painting the garage.

Just Dad and me.




Poetry Friday on 7.12.2013 will be at Michelle H. Barnes's Today's Little Ditty




This is part three of my four-part National Poetry Month/Poetry Friday essay on poetic forms

A poem of address is a poetic form that allows the poet to “speak” to a subject. Most of the time the subject doesn't talk back because it’s a person who isn’t with the poet, or because the person is no longer living, or because the subject can’t talk back because it is an animal, a place, or a thing so this type of poem is usually in the form of a monologue. When the poet addresses a subject that can’t respond it’s called apostrophe.

On April Fools’ Day I posted an epigram by Samuel Taylor Coleridge along with a response that is a poem of address and uses apostrophe since Samuel is no longer living. Click here if you’d like to see those poems. April Fools' Poetry 

This week I have once again been inspired by Samuel to write a poem that defines the poetic form. Here is my letter to the Poem of Address:


Dear Poem of Address,

I wish we could be good friends.

I wish you could tell me if

You like to sky dive, bake muffins, dig ditches, tell jokes.

But you’re as loud as a stone

Hiding deep underground

Leaving me

On my own




Thank you for nothing.


The Poet Who Has to Go It Alone

© 2013 Tamera Will Wissinger



This is a fun poetry form to try because the main rule is that the poet speaks to someone or something. It doesn’t have to rhyme, so it can take many different shapes. It can be funny and in a way, it legitimizes talking to yourself!

Here are a few tips for writing a poem of address that uses apostrophe:

  • Choose a subject that is interesting to you. It could be as simple as your favorite pair of shoes or the stop light that always turns red just as you drive up, or as complex as your relationship with a friend or a conversation with someone in history that you wish you could meet. If you select an inanimate object or a plant or animal, you’ll automatically be using apostrophe in your poem of address, since those things can’t talk back.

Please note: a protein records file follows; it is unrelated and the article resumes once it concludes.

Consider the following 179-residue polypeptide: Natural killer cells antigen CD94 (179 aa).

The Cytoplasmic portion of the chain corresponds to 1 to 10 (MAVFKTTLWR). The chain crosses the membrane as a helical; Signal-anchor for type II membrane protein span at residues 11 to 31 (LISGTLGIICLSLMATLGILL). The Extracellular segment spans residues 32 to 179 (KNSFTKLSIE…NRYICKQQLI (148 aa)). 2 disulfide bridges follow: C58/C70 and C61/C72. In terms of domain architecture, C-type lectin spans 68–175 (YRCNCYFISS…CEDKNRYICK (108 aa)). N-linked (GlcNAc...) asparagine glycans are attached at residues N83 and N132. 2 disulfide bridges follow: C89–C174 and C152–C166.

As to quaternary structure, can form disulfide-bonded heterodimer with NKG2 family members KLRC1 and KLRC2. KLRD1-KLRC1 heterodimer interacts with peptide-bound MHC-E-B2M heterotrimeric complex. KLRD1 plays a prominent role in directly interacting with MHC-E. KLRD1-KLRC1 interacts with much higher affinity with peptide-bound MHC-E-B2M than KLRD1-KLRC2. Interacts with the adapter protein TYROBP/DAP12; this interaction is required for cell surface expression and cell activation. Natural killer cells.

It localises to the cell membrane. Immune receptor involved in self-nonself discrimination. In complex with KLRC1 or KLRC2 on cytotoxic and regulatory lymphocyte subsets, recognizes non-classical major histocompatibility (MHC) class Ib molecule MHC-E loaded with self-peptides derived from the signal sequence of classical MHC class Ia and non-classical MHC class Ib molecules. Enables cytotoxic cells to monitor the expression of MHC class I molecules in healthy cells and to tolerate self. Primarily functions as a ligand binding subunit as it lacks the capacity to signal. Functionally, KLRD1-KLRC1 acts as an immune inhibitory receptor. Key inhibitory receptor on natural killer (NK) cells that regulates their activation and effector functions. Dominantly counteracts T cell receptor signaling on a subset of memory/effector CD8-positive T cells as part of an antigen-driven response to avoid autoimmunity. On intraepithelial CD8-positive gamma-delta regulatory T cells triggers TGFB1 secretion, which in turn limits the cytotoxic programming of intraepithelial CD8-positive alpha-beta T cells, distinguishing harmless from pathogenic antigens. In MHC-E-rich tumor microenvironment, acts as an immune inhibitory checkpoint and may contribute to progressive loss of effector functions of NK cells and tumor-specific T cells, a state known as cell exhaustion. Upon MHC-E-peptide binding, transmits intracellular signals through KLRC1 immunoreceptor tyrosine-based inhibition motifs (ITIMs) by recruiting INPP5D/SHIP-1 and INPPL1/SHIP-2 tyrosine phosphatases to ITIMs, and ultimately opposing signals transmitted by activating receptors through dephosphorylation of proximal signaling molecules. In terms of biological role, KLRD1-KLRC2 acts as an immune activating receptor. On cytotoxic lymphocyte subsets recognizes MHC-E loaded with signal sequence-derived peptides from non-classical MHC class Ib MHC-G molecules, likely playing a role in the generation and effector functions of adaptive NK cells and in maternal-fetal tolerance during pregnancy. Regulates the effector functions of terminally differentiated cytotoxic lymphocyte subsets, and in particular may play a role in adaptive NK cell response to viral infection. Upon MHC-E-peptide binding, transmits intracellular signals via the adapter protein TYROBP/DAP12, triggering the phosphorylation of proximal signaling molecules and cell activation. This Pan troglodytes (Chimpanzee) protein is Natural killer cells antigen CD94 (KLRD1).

• Jot down several appealing (or revolting) ideas that have to do with your subject.
  • Form your plan. One way to start is by asking a question of this subject and imagining answers. As in: “Old dishwasher…why quit on me today? Did you run out of steam?” or “Hello little yellow plant. Did I forget to water you again?”
  • Work in first and second person – use “I” and “you” just as you would when you are having a conversation, only keep the conversation one-sided. It can also be like writing a letter to someone.
  • This poem does not need to rhyme or have stanzas. Choose the most descriptive and interesting words to show your feelings! 

For other examples of poems of address, check out A Fishy Spell and Lucy’s Song from my book GONE FISHING: A Novel In Verse.

Have a fun time writing poems of address and using apostrophe!

I hope to see you next Friday – the final week in my series – when I talk about limericks! 


Here are a few announcements:

Irene Latham is hosting Poetry Friday at LIVE YOUR POEM

Naomi Kinsman is featuring me this month at INK SPLAT

For Verse Day #16 at versenovels.com, I tried to answer the question: Why Write A Story In Verse


Parody: Mockingbird of Poetry!

This is part two of my four-part National Poetry Month/Poetry Friday essay on poetic forms.


A parody poem, also know as a “take off” poem or an “homage poem,” is a poetic form that can take many shapes. The one thing that parody poems have in common is that they are written in the style of a well-known poem that someone else wrote. The trick with a parody poem is to start out with enough of the poem’s original words and/or rhythm and rhyme patterns so that it’s recognizable. The poet’s job is to then change most of the words to create an original poem that parodies, or pays honor, to the original poem.

Last week I wrote an epigram that ended up also being a parody poem based on one that Samuel Taylor Coleridge wrote long ago. Click here if you would like to take a look: Epigrams with Samuel Taylor Coleridge

This week I decided to follow in the esteemed footsteps of Samuel Taylor Coleridge once again by writing a poem that defines the form. Here is my parody poem that I based on a well-known nursery rhyme and song:




Parrot! Parrot! Parody:

Mockingbird of poetry.


Paying honor, filled with wit.

Imitation: just a bit.


Parrot! Parrot! Parody:

Mockingbird of poetry.


© 2013 Tamera Will Wissinger


Based on what you just read, can you guess which famous nursery rhyme I’m parodying? If you guessed Twinkle Twinkle Little Star – you’re right!